Banks may be on shaky ground, but 43% of Americans see them as a trusted source for retirement advice, according to a survey by Hearts & Wallets. This is an increase from 41% a year ago.
And some banks are blazing a trail in this area, with 48% of Bank of America’s customers relying on it as their primary source for retirement advice, up dramatically from 27% in 2010.
“This growth shows BoA’s efforts to put its retirement messaging in front of so many customers, at ATMs, in branches and on its website, is working,” said Chris Brown, a principal with Hearts & Wallets. “The bank’s relaunch of its retirement income calculator in Q410 was well done, positively reflecting recent changes in consumer attitudes to retirement.”
Other big gainers were Citibank, Morgan Stanley Smith Barney, JPMorgan Chase, Merrill Lynch, Schwab, Edward Jones, Scottrade, UBS and ING Direct.
In terms of where customers invest the majority of their retirement assets, Fidelity retains its leadership position, with 8% of investors selecting Fidelity as their primary retirement investment source—but this is down from 11% in 2010.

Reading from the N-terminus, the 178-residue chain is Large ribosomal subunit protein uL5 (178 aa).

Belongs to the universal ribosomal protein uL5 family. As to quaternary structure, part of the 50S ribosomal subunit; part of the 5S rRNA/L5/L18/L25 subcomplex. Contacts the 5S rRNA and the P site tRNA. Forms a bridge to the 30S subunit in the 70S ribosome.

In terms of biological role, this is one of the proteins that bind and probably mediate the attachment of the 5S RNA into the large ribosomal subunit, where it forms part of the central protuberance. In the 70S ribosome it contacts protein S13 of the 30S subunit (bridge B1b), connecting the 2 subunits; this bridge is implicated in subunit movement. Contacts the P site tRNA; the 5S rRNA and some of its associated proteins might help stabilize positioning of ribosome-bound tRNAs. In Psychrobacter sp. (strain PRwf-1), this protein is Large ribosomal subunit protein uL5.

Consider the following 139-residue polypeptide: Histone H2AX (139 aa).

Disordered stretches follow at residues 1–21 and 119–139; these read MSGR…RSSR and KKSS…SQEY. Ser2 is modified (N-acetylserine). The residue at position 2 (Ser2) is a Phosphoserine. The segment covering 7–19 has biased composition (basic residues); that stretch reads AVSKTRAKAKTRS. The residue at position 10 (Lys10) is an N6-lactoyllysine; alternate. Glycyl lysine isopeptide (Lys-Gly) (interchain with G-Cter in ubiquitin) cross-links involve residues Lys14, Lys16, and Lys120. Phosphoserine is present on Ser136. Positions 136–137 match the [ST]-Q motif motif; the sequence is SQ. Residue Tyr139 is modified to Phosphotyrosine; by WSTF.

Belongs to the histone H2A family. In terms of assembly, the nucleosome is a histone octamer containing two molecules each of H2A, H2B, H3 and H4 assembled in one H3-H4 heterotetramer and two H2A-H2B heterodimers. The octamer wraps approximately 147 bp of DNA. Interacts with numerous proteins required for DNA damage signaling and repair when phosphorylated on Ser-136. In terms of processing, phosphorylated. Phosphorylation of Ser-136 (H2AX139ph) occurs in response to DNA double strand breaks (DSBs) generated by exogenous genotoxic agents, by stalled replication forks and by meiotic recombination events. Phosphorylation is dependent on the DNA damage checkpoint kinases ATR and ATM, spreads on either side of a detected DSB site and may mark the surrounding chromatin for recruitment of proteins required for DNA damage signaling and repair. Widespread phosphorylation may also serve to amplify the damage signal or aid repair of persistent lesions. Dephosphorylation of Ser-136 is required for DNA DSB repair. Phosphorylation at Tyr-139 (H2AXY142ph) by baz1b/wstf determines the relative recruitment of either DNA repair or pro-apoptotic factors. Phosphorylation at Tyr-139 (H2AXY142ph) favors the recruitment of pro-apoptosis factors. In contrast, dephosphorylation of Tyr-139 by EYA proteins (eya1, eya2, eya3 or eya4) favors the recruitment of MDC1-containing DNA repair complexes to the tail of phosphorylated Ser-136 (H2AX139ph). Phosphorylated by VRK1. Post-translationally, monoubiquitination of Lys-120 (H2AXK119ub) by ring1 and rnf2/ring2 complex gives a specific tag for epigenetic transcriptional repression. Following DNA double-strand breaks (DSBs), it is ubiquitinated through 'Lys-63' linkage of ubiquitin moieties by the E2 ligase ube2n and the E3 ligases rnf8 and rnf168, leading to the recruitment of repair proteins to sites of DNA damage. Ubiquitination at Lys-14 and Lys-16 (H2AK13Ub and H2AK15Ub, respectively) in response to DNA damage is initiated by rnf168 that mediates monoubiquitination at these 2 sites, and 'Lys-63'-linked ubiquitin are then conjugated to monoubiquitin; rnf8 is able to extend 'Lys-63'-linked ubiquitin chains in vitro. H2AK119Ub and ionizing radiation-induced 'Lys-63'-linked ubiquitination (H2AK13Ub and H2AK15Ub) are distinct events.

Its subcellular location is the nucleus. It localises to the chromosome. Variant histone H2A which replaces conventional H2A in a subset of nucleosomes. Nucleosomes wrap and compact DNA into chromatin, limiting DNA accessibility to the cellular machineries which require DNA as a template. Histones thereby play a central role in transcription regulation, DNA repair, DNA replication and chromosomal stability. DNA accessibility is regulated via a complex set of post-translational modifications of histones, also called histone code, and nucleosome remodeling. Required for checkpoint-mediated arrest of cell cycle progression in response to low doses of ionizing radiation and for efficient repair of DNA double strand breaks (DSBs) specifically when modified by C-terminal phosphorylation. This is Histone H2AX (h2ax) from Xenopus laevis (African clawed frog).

“Fidelity has been very successful in its efforts over the past few years to court investors nearing retirement,” said Laura Varas, also a principal with Hearts & Wallets. “It may be that focusing on the mass market, which is the segment that tends to drive these national figures, doesn’t make as much sense for the firm as really performing well with older, affluent investors.”
In terms of designing products that work well together and holding multiple client accounts, USAA is the leader, this the average customer having more than 2.5 account types with USAA.
“Banks have attracted customer investment dollars because of their ability to be a one-stop resource, offering checking, mortgage and other products,” Brown said. “Banking institutions increased primary relationships with affluent and high-net-worth Accumulators, jumping from 20% to 30% in the past year, while self-service brokers and full-service firms decreased share over the same time period.”
-- This article first appeared on Money Management Executive.
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